We had an 8km walk under a burning sun to reach the village of Ifasina, home of the Zafimaniry tribe. Here you can see the 96-years-old village chief, surrounded by the kids of the village inside his hut. The Zafimaniry tribe live In the highlands southeast of Ambositra. In fact, they are a sub-group of the larger Betsileo tribe, but their isolated situation and especially their woodcarving techniques set them apart from their Betsileo family. In the beginning of November 2003, the Zafimaniry art of woodcarving was proclaimed by UNESCO as one of the 'masterpieces of the oral and intangible heritage of humanity'. Quite an honour, one would think. But probably the vast majority of the Zafimaniry people are unaware of the honourable status of their skills. Isolated from the rest of Madagascar they live their lives in a beautiful natural setting. However, conditions are basic and often harsh. True, wood crafting is important for them, but more than this I have been able to witness that the struggle to feed themselves and their children determines their daily lives.
Photograph by Rachele Rossanese / © Rachele Rossanese. All Rights Reserved.I was born in Italy and I live between Rome, Italy and Buenos Aires, Argentina. My life is split between two continents since my job allows me to be constantly on the move. I am passionate about photography since I was very young, but in South America I had the chance to study and develop my skills... Photography for me means sharing my personal view on the world and the surrounding environments. I don't have “favourite” subjects, it's all about instinct and what strikes me the most. I am a globetrotter and I have a deep interest towards other cultures and lifestyles. You can view a sample of my work on: Flickr5
Elmina Castle / Elmina / Ghana
An aspect of my Africa is it's history of colonization by several european countries. To facilitate the slave trade which ensued after colonization, several castles were built as transit points. Elmina Castle was erected by Portugal in 1482 as São Jorge da Mina (St. George of the Mine) Castle, also known simply as Mina or Feitoria da Mina) in present-day Elmina, Ghana (formerly the Gold Coast). It was the first trading post built on the Gulf of Guinea, so is the oldest European building in existence below the Sahara. First established as a trade settlement, the castle later became one of the most important stops on the route of the Atlantic Slave Trade. The Dutch seized the fort from the Portuguese in 1637, and took over all the Portuguese Gold Coast in 1642. The slave trade continued under the Dutch until 1814; in 1871 the fort became a possession of the British Empire. Britain granted the Gold Coast its independence in 1957, and control of the castle was transferred to the nation formed out of the colony, present-day Ghana. Today it is a popular historical site, and was a major filming location for Werner Herzog's Cobra Verde. The castle is recognized by UNESCO as a World Heritage Site. ( from Wikipedia - Elmina Castle Page )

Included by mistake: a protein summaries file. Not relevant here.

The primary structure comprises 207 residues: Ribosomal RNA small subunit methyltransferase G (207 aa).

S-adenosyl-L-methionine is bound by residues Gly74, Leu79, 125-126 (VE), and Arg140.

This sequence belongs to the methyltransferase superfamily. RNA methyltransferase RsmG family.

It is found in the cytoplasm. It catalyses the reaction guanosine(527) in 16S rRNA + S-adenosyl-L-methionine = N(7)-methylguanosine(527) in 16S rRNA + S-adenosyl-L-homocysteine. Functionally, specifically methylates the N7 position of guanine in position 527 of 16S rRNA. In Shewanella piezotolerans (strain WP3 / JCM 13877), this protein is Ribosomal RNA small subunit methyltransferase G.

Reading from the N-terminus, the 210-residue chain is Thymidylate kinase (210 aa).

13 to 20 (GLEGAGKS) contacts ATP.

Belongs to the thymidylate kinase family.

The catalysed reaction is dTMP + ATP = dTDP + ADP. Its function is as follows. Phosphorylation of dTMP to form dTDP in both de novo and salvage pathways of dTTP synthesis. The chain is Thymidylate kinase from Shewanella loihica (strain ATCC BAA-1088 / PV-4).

Photograph by Cyrille Le Déaut / © Cyrille Le Déaut. All Rights Reserved.Cyrille Le Déaut is a Humanitarian and Development Counsellor based in Lome, Togo. He has also worked extensively in Kenya and Somalia.6
MARRAKESH SOUK / Marrakesh / Morocco
Marrakech has the largest traditional market (souk) in Morocco and also has one of the busiest squares in Africa and the world, Djemaa el Fna. The square bustles with acrobats, story-tellers, water sellers, dancers and musicians. By night food stalls open in the square turning it into a huge busy open-air restaurant. (Wikipedia) A magical place full of treasures where you feel like you have just walked into Alibaba's cave.
Photograph by Gianluca Costanzi / © Gianluca Costanzi. All Rights Reserved.An avid photographer who captures interesting snapshots on his world travels.7